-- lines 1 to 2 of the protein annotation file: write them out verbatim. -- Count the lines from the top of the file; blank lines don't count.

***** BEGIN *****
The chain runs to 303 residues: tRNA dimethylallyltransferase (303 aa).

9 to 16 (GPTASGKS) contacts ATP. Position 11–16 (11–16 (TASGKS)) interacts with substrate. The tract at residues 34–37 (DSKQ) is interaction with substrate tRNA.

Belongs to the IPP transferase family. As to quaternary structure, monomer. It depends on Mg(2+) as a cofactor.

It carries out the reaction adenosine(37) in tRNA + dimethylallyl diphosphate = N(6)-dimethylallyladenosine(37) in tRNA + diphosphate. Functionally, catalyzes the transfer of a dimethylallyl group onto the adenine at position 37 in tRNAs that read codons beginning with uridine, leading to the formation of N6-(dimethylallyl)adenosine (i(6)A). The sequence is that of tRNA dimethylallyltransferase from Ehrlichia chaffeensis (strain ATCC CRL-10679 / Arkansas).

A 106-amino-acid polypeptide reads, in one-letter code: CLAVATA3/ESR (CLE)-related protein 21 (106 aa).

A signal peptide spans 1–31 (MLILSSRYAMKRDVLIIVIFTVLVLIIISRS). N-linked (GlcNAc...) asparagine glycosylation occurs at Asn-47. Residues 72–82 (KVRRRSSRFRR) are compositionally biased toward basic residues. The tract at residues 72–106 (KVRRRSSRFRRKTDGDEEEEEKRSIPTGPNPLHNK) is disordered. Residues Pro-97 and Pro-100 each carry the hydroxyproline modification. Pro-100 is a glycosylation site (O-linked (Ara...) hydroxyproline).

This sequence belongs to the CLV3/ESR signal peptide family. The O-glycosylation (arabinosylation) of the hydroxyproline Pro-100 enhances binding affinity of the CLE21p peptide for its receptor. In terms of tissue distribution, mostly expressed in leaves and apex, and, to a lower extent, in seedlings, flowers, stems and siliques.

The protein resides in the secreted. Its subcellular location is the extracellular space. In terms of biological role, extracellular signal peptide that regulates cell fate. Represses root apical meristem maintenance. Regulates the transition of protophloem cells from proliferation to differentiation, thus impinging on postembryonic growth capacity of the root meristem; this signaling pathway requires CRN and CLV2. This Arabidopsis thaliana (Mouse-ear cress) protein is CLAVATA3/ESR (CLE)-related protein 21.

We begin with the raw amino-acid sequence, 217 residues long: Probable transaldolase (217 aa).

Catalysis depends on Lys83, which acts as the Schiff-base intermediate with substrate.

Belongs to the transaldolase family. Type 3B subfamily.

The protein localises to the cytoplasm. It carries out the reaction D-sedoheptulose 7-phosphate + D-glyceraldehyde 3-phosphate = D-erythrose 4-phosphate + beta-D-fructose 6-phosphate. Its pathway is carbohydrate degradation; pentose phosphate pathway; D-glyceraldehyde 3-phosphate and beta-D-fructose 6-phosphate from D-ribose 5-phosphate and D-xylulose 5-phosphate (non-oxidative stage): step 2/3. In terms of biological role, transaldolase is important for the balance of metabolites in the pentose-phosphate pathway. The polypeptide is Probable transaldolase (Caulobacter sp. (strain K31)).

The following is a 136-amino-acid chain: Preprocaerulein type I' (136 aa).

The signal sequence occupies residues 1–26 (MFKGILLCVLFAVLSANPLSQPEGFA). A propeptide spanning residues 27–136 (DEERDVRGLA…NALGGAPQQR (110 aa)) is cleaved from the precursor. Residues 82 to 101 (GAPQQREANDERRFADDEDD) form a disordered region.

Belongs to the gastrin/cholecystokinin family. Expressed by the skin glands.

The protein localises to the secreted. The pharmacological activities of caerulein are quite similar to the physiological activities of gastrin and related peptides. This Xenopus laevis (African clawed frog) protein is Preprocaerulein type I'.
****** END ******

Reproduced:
The chain runs to 303 residues: tRNA dimethylallyltransferase (303 aa).

9 to 16 (GPTASGKS) contacts ATP. Position 11–16 (11–16 (TASGKS)) interacts with substrate. The tract at residues 34–37 (DSKQ) is interaction with substrate tRNA.